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Rand work hinges on upgrade of sewer line Project called vital to downtown

The largest renovation project in the city in 50 years cannot proceed without an upgrade of existing underground storm sewers, the city engineer said Tuesday at a workshop meeting of the Common Council.

Before the 113-year-old former Remington Rand building can meet environmental standards and be converted into a $17 million residential-commercial project, a storm sewer line must be extended and revamped, Dale W. Marshall told city aldermen.

"The project won't pass the [environment] test without this," Marshall said.

Marshall wasn't asking for much -- a 900-foot downtown pipe under Sweeney and Marion streets and related engineering work at a cost of about $122,000.

The pitch fell on favorable ears, and Council members gave Marshall tentative approval to go ahead and seek the funding. "The Remington Rand project is vitally important for the downtown," said Council President Brett M. Sommer.

Mayor Lawrence V. Soos couldn't attend the workshop meeting, but Jeffrey N. Mis, his executive assistant, said the mayor is fully behind the project. The long-abandoned building at 184 Sweeney St. is in a prime location facing the Erie Canal and has been eyed as a key revitalization project since 2003.

Developer Anthony M. Kissling, who owns properties in Buffalo and New York City, is waiting for the green light for his plan to convert the 160,000-square-foot building into more than 50 loft apartments, a restaurant, an incubator for high-tech firms and a boat museum.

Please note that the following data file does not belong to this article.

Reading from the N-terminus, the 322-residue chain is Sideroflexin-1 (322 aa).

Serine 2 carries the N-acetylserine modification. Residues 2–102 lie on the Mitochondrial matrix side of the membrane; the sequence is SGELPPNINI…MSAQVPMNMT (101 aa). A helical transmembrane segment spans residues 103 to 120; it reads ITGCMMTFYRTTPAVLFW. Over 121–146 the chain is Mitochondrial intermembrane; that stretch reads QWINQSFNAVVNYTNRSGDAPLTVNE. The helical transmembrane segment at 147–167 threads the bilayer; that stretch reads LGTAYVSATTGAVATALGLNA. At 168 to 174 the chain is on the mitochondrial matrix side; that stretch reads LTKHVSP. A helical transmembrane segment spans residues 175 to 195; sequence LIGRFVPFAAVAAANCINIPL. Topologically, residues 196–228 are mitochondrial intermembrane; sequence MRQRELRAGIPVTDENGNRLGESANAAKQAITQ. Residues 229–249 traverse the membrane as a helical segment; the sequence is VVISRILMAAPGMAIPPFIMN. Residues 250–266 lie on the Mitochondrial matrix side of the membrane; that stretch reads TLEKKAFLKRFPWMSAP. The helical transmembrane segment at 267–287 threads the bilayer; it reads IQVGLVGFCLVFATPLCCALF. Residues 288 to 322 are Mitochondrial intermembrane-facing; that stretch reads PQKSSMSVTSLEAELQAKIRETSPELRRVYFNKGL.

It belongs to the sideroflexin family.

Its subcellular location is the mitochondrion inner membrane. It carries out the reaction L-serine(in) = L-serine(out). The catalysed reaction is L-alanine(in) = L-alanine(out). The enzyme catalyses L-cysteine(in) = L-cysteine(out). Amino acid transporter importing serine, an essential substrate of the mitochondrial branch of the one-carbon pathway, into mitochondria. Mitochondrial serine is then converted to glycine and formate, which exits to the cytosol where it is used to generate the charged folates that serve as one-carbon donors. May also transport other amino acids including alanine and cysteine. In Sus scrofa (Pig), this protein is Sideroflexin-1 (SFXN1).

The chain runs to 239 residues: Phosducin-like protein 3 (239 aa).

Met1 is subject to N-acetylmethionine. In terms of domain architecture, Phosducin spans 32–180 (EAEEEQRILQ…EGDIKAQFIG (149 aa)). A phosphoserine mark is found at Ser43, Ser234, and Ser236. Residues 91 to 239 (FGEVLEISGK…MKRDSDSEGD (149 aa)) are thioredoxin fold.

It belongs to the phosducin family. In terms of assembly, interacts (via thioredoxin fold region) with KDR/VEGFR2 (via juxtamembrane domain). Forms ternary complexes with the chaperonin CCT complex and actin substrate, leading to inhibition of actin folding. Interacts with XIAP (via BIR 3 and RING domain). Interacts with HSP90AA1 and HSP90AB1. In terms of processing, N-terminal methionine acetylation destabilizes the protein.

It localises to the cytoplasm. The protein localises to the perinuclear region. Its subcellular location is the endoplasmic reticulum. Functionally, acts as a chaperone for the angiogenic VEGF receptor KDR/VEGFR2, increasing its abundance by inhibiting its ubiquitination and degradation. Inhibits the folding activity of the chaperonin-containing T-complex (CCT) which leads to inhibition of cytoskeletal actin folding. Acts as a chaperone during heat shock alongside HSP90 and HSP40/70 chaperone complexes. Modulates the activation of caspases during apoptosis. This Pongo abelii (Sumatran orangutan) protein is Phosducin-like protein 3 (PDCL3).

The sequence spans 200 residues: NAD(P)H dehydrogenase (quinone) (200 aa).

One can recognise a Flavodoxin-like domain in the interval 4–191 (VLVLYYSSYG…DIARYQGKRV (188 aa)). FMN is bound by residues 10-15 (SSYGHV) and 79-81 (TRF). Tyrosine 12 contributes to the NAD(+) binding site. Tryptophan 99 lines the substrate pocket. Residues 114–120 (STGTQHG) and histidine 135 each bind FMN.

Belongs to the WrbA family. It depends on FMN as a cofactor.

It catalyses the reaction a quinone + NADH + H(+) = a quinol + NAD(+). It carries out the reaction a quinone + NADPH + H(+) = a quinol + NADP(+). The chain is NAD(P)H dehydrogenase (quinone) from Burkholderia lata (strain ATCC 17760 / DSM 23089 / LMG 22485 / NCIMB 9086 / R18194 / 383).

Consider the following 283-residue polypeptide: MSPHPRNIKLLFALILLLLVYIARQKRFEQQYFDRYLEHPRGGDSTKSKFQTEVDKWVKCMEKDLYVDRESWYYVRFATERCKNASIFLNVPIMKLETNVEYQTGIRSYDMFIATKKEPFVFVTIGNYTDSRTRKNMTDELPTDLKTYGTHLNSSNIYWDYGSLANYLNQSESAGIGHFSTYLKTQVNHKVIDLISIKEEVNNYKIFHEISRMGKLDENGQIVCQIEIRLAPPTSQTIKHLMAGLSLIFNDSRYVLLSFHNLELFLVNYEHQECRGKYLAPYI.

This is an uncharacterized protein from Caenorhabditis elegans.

"This [storm sewer project] is 100 percent for the city, and Kissling benefits, too," Marshall added.

The Rand building occupies about half of a seven-acre area downtown that experiences heavy flooding during extremely wet weather. The storm sewer upgrade will alleviate the flooding, Marshall said.

"We have an existing problem with storm water backing up," Sommer agreed, "and the Remington Rand project will add to the problem."

Kissling has already received financial help for the project, including a $1 million state grant, through the Restore New York program, and $400,000 a year in Niagara County tax breaks. He is waiting on final environmental approval.

Marshall said that his department can start work on the storm sewers in the next couple of weeks and that the Rand project could get under way before the end of the year.

Kissling said he plans to build 51 two-bedroom lofts ranging in size from 1,500 to 2,200 square feet. The development will also include a conference area and rooftop garden.

The commercial area will be designed for start-up businesses run by people involved in such work as computer design and other high-tech pursuits, photography and consulting work.

Marshall sees the development, practically next to the Erie Canal, as the centerpiece and catalyst for promoting downtown North Tonawanda as "a boating destination."

Even though the annual Canal Fest attracts many of boaters throughout the United States and Canada, the downtown Erie Canal area is still a largely untapped tourist attraction, Marshall said.

Built in 1895, the red brick building has a storied history. The original building housed Power House No. 4 of the Buffalo and Niagara Falls Electric Railway Co. It was bought by a company owned by J.H. Rand Sr. The Herschell-Spillman company, which would become the largest manufacturer of carousels in America, moved into the building in 1899.

In 1951, Remington Rand produced the world's first mainframe computer for the U.S. Census Bureau. The building shut down in the mid-1970s and sat idle until Kissling unveiled his project in 2006.


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